Ms. Clare questioned school officials about the safety assessments that are done when parents claim their children’s walking routes or bus stops are dangerous. She asked who performed the assessments, adding that she does not want to have her child walking along Federal Road to and from school each day.

“It’s not safe,” she said. 

Mr. Messore said he could provide that information to parents. 

Talking about communicating

Communication was discussed a few times during the school committee meeting. 

It was brought up by parents during the public comment period, and committee meeting members spoke about it, although those two groups — parents and committee members — never actually shared a dialogue with each other. Committee members spoke amongst themselves and district administrators about communication, while parents offered comments and asked questions; committee members listened but did not offer any substantive responses, reportedly per the advice of their legal counsel. 

Scott Pickering, the general manager of the Barrington Times’ parent company East Bay Media Group, said communication from the school district is dense — he referred to it as “legal claustrophobia” and said it appears that many emails from the school department read as though they are written by attorneys. Mr. Pickering, who has five children in Barrington schools, said the district’s approach to people is impersonal and rigid. He also said that the school committee’s approach to the public comment period of meetings — where members listen but do not engage with speakers — was based on a false premise of how the meetings should work. Another person said there was no section of the open meetings law that bars committee members from sharing dialogue with people as they speak during the public comment period. (Later in the meeting, Barrington School Committee Chairwoman Gina Bae said the law states that public comment is a time for the public to speak, not a time to engage.)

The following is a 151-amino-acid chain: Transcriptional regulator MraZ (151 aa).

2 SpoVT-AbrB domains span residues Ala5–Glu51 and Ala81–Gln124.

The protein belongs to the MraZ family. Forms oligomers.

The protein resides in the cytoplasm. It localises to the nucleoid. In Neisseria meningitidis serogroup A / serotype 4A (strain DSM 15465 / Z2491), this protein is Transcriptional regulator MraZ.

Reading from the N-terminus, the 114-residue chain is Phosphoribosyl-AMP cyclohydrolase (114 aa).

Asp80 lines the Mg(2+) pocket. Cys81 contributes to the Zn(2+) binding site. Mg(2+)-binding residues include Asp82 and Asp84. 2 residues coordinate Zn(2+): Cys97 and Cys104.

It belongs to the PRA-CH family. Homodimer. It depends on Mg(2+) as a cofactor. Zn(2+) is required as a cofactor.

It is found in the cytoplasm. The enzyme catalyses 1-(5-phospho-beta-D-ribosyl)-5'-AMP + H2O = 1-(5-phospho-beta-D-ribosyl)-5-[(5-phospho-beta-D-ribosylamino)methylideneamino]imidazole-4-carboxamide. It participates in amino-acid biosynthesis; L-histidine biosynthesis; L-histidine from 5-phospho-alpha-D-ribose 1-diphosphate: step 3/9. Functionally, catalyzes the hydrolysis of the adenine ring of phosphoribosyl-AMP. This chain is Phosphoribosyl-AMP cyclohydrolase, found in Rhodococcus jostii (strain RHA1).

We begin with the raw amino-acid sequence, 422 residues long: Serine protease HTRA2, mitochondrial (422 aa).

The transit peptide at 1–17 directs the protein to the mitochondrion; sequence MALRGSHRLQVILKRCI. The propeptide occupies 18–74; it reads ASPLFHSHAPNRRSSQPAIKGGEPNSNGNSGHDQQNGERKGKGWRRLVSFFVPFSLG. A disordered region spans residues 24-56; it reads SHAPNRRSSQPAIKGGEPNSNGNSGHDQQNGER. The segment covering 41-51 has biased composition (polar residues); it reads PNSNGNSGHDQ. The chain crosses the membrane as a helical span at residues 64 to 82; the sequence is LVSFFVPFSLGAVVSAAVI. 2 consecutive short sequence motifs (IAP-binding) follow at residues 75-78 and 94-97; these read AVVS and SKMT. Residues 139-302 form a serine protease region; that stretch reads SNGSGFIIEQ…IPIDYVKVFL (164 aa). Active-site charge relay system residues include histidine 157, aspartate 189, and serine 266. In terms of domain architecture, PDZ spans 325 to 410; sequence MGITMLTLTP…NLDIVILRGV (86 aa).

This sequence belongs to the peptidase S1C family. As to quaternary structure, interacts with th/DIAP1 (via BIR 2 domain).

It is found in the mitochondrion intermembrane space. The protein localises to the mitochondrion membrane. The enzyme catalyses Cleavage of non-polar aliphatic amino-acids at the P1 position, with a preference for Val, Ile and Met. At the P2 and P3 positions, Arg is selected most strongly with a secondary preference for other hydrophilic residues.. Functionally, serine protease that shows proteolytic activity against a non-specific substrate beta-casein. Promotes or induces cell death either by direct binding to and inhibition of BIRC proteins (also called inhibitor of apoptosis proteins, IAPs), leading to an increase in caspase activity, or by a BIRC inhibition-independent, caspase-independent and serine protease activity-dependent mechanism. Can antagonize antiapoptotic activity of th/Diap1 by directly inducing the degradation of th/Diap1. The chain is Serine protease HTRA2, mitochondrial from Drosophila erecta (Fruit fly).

Maura McCrann, the wife of school committee member Patrick McCrann, said some people attend committee meetings and speak during the public comment period as a last resort. She said they are often looking for an answer or a response that they have not received through emails and phone calls. Ms. McCrann asked school committee members to at least direct the superintendent to respond to individuals during the meetings. She asked school committee members to put themselves in other peoples’ shoes. 

Later during the meeting, school board members had a discussion that focused on communication. Ms. Bae said the East Greenwich School Committee had recently developed a policy about communication, and she asked if that was something her fellow committee members wanted to do. 

Committee member Dr. Megan Douglas spoke about offering more information online, which could provide people with the answers they are seeking and eliminate the need for an email to district administrators or committee members. She said communication is important, but so too is the work of the district. Dr. Douglas said there is a capacity issue facing school officials when it comes to emails and other communications — hundreds of emails could be a distraction for an administrator, she said. 

Mr. McCrann said that acknowledging that acknowledging an email was received could be helpful to the senders. Mr. Messore agreed.

Mr. McCrann also spoke about striking a balance between respecting the work of the school committee while also recognizing an issue facing someone from the public. 

School committee members said workshops and community forums are good opportunities for the public to engage with committee members.

Officials also discussed the creation of a communication task force.